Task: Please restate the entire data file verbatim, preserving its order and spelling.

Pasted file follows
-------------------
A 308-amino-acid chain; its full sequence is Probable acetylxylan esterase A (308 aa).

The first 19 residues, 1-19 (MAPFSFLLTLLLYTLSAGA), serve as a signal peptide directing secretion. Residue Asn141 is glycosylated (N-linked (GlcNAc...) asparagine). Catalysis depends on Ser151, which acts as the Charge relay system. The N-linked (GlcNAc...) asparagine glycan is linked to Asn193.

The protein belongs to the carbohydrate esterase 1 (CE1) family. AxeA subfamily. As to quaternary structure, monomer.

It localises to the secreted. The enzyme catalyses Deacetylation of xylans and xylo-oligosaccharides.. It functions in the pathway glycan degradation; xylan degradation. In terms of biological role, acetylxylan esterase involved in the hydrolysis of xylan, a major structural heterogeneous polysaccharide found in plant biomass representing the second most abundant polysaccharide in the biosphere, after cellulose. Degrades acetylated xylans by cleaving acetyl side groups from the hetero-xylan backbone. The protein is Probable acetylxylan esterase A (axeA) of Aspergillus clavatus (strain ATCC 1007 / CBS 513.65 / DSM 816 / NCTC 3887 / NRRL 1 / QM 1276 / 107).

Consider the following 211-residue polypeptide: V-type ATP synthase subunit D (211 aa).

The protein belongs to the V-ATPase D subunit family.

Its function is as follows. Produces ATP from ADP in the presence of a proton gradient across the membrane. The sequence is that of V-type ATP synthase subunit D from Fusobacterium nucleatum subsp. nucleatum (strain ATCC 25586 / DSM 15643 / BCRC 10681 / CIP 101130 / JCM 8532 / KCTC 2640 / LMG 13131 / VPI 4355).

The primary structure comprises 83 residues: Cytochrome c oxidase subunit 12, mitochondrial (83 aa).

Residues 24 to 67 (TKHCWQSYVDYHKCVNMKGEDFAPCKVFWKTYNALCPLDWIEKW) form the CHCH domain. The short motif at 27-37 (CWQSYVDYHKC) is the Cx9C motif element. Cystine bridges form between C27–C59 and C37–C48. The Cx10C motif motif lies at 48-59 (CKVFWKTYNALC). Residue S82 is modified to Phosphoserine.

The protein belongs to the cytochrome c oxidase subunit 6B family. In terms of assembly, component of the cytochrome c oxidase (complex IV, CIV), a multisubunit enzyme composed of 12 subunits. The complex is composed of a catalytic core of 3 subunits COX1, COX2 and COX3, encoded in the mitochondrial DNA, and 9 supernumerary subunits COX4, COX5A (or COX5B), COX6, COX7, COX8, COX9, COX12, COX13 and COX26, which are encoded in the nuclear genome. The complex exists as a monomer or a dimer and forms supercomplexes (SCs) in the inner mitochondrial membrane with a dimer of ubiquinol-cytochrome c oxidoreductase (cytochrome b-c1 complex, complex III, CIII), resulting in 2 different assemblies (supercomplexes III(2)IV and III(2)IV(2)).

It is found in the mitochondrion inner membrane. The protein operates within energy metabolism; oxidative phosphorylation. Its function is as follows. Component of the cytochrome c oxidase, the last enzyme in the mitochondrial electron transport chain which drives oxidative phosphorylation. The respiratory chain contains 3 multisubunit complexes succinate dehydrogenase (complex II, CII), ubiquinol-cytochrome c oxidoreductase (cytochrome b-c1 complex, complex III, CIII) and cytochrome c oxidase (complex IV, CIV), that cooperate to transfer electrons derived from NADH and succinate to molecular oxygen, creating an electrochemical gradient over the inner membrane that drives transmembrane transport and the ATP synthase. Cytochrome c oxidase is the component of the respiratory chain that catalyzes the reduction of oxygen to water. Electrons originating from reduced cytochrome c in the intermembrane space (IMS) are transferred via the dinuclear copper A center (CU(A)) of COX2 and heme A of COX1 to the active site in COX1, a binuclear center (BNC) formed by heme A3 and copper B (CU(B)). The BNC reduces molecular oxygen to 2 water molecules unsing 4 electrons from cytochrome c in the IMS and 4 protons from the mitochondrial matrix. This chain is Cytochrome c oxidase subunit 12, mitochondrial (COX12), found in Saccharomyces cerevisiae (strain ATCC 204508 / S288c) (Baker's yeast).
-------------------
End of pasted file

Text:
A 308-amino-acid chain; its full sequence is Probable acetylxylan esterase A (308 aa).

The first 19 residues, 1-19 (MAPFSFLLTLLLYTLSAGA), serve as a signal peptide directing secretion. Residue Asn141 is glycosylated (N-linked (GlcNAc...) asparagine). Catalysis depends on Ser151, which acts as the Charge relay system. The N-linked (GlcNAc...) asparagine glycan is linked to Asn193.

The protein belongs to the carbohydrate esterase 1 (CE1) family. AxeA subfamily. As to quaternary structure, monomer.

It localises to the secreted. The enzyme catalyses Deacetylation of xylans and xylo-oligosaccharides.. It functions in the pathway glycan degradation; xylan degradation. In terms of biological role, acetylxylan esterase involved in the hydrolysis of xylan, a major structural heterogeneous polysaccharide found in plant biomass representing the second most abundant polysaccharide in the biosphere, after cellulose. Degrades acetylated xylans by cleaving acetyl side groups from the hetero-xylan backbone. The protein is Probable acetylxylan esterase A (axeA) of Aspergillus clavatus (strain ATCC 1007 / CBS 513.65 / DSM 816 / NCTC 3887 / NRRL 1 / QM 1276 / 107).

Consider the following 211-residue polypeptide: V-type ATP synthase subunit D (211 aa).

The protein belongs to the V-ATPase D subunit family.

Its function is as follows. Produces ATP from ADP in the presence of a proton gradient across the membrane. The sequence is that of V-type ATP synthase subunit D from Fusobacterium nucleatum subsp. nucleatum (strain ATCC 25586 / DSM 15643 / BCRC 10681 / CIP 101130 / JCM 8532 / KCTC 2640 / LMG 13131 / VPI 4355).

The primary structure comprises 83 residues: Cytochrome c oxidase subunit 12, mitochondrial (83 aa).

Residues 24 to 67 (TKHCWQSYVDYHKCVNMKGEDFAPCKVFWKTYNALCPLDWIEKW) form the CHCH domain. The short motif at 27-37 (CWQSYVDYHKC) is the Cx9C motif element. Cystine bridges form between C27–C59 and C37–C48. The Cx10C motif motif lies at 48-59 (CKVFWKTYNALC). Residue S82 is modified to Phosphoserine.

The protein belongs to the cytochrome c oxidase subunit 6B family. In terms of assembly, component of the cytochrome c oxidase (complex IV, CIV), a multisubunit enzyme composed of 12 subunits. The complex is composed of a catalytic core of 3 subunits COX1, COX2 and COX3, encoded in the mitochondrial DNA, and 9 supernumerary subunits COX4, COX5A (or COX5B), COX6, COX7, COX8, COX9, COX12, COX13 and COX26, which are encoded in the nuclear genome. The complex exists as a monomer or a dimer and forms supercomplexes (SCs) in the inner mitochondrial membrane with a dimer of ubiquinol-cytochrome c oxidoreductase (cytochrome b-c1 complex, complex III, CIII), resulting in 2 different assemblies (supercomplexes III(2)IV and III(2)IV(2)).

It is found in the mitochondrion inner membrane. The protein operates within energy metabolism; oxidative phosphorylation. Its function is as follows. Component of the cytochrome c oxidase, the last enzyme in the mitochondrial electron transport chain which drives oxidative phosphorylation. The respiratory chain contains 3 multisubunit complexes succinate dehydrogenase (complex II, CII), ubiquinol-cytochrome c oxidoreductase (cytochrome b-c1 complex, complex III, CIII) and cytochrome c oxidase (complex IV, CIV), that cooperate to transfer electrons derived from NADH and succinate to molecular oxygen, creating an electrochemical gradient over the inner membrane that drives transmembrane transport and the ATP synthase. Cytochrome c oxidase is the component of the respiratory chain that catalyzes the reduction of oxygen to water. Electrons originating from reduced cytochrome c in the intermembrane space (IMS) are transferred via the dinuclear copper A center (CU(A)) of COX2 and heme A of COX1 to the active site in COX1, a binuclear center (BNC) formed by heme A3 and copper B (CU(B)). The BNC reduces molecular oxygen to 2 water molecules unsing 4 electrons from cytochrome c in the IMS and 4 protons from the mitochondrial matrix. This chain is Cytochrome c oxidase subunit 12, mitochondrial (COX12), found in Saccharomyces cerevisiae (strain ATCC 204508 / S288c) (Baker's yeast).